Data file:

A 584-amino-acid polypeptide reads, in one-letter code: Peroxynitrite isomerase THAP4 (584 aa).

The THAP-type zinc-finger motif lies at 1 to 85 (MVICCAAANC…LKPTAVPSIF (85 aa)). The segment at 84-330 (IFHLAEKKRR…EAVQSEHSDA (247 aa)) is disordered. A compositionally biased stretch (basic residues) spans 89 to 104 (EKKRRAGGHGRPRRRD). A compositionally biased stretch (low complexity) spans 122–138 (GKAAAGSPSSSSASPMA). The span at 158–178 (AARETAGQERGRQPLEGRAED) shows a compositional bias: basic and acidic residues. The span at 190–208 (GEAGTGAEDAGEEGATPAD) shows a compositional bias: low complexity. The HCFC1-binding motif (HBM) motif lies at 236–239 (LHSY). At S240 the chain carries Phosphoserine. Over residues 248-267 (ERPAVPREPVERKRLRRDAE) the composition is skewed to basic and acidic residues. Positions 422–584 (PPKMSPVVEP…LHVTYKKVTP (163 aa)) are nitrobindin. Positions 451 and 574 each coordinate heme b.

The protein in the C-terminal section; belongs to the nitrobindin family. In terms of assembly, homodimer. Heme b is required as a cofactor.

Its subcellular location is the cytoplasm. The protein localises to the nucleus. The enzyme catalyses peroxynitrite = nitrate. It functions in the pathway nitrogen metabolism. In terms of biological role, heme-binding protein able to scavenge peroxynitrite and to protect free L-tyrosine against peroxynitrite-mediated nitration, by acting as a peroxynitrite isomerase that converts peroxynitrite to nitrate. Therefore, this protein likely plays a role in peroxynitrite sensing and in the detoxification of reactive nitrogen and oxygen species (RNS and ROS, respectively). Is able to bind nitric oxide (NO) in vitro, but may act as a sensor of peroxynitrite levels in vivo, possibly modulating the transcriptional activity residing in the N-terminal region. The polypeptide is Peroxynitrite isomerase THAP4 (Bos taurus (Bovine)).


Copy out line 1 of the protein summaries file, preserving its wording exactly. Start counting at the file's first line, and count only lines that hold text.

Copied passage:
A 584-amino-acid polypeptide reads, in one-letter code: Peroxynitrite isomerase THAP4 (584 aa).